Social determinants of health data doesn't improve health predictions, study finds

Socioeconomic status may influence a patient's health, but researchers don't need this information to develop accurate predictive models, according to a study published in JAMA.

Researchers from Durham, N.C.-based Duke University used machine learning — a type of artificial intelligence — to develop risk models to predict health events through the use of EHR data, neighborhood socioeconomic status data or both.

The researchers trained the models on data from more than 90,000 patients, including EHR data from adults who lived in North Carolina's Durham County and visited the Duke University Health System and the Lincoln Community Health Center, both in Durham, N.C., between 2009 and 2015. They linked this information with neighborhood socioeconomic status data based on census tracts.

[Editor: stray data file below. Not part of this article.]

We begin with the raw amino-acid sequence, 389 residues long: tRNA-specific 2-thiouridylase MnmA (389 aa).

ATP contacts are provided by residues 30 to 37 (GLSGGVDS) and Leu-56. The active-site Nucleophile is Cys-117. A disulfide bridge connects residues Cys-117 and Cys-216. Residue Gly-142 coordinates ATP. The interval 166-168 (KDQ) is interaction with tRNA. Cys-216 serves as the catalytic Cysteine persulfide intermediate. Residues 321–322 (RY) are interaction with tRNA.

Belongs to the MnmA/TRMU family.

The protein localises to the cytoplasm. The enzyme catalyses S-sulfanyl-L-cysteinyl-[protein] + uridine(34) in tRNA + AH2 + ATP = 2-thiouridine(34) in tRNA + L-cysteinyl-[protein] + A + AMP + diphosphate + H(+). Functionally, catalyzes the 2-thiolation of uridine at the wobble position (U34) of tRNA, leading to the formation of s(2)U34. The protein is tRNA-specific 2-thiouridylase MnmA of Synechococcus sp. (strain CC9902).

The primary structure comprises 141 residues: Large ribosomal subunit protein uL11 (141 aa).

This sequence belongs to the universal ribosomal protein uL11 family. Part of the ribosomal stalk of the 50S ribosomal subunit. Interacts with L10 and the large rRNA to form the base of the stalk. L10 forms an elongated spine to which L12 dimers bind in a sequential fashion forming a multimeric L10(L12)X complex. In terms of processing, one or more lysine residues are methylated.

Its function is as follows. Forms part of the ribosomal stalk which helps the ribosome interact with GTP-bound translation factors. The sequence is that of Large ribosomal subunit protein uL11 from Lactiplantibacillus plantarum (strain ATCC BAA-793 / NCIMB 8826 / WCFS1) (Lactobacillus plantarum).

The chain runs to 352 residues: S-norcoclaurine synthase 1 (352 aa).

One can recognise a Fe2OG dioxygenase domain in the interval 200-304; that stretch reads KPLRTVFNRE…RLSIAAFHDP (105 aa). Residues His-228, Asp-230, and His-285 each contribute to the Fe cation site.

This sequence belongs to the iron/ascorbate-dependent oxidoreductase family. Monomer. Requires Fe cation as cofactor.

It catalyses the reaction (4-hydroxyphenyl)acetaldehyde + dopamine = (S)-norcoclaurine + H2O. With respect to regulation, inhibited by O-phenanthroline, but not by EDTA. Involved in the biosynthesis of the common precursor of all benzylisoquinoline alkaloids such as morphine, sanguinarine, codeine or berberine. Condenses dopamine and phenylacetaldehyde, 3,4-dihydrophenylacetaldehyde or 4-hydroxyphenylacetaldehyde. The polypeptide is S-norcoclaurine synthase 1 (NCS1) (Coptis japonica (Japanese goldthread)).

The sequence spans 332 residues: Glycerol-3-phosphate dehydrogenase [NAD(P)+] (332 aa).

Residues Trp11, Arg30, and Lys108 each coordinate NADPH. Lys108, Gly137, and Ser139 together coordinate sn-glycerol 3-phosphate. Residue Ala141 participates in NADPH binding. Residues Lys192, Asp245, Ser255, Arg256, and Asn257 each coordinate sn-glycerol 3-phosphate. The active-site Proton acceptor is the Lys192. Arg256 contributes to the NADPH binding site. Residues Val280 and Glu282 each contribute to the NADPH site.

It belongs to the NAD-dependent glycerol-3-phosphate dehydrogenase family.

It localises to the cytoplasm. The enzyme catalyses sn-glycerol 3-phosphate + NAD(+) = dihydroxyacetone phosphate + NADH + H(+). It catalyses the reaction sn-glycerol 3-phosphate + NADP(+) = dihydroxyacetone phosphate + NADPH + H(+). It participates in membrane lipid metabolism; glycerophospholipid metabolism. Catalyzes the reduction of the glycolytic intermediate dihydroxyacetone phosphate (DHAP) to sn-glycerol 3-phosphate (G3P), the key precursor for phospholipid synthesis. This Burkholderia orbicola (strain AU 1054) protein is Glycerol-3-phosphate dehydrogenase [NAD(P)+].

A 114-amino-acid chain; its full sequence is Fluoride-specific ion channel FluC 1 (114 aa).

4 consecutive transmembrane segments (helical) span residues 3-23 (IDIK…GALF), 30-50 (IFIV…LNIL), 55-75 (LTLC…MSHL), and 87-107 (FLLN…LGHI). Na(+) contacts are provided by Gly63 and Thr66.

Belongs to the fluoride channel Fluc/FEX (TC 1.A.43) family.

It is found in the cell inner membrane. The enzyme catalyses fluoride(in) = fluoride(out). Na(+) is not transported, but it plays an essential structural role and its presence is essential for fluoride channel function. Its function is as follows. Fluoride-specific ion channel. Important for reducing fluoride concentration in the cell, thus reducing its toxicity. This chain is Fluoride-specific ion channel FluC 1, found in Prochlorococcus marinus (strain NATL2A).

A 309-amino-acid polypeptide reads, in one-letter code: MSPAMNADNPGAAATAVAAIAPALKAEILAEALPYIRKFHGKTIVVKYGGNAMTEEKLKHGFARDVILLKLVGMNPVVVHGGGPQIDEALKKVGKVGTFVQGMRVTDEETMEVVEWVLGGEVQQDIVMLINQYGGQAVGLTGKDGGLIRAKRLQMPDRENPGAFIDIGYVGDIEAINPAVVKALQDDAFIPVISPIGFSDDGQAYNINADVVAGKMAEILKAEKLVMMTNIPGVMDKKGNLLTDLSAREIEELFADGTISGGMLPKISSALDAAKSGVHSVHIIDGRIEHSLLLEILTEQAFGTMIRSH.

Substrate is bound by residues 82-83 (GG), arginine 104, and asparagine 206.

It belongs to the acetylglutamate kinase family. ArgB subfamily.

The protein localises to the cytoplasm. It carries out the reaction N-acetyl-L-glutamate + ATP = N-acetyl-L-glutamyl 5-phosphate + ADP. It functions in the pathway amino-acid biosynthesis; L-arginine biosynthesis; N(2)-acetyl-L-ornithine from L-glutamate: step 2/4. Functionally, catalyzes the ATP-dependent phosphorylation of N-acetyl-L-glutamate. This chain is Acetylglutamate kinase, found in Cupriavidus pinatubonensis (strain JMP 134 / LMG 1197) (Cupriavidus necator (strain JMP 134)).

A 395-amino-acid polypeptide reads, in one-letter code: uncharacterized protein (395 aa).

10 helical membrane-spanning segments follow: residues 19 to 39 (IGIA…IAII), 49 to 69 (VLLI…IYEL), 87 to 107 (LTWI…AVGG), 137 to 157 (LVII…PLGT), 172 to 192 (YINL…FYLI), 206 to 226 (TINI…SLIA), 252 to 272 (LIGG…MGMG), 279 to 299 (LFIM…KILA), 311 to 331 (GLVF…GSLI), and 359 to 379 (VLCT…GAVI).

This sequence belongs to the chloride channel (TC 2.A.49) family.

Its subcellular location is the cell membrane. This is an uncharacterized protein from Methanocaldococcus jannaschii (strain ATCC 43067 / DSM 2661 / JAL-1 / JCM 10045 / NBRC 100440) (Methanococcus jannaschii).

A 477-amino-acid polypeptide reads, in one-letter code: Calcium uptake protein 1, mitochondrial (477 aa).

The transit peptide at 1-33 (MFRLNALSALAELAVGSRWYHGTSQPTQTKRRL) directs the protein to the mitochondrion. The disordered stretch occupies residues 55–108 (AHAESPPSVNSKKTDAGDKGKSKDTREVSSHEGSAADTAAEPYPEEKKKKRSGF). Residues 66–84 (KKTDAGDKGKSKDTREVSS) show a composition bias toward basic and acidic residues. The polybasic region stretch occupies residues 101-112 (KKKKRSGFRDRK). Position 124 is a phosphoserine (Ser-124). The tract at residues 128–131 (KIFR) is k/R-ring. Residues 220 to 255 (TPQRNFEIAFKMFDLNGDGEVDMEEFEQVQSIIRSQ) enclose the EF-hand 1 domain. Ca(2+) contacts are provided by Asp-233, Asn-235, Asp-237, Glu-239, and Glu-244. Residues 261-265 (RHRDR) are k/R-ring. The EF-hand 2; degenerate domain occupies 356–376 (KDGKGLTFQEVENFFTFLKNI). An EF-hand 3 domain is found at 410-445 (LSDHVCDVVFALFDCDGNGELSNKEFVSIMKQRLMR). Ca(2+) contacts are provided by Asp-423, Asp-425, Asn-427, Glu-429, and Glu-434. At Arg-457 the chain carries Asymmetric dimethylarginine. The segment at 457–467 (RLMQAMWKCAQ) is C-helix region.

They tested the two models in more than 122,000 patients, and found how well neighborhood socioeconomic status data predicted health events depended on the outcome in question. However, using neighborhood socioeconomic status data did not improve predictions for any health events compared to models that only used EHR data.

"The results of this study suggest that information on [neighborhood socioeconomic status] may not contribute much more to risk prediction above and beyond what is already provided by EHR data," the study authors concluded. "Although this result does not mean that integrating social determinants of health into the EHR has no benefit, researchers may be able to use EHR data alone for population risk assessment."

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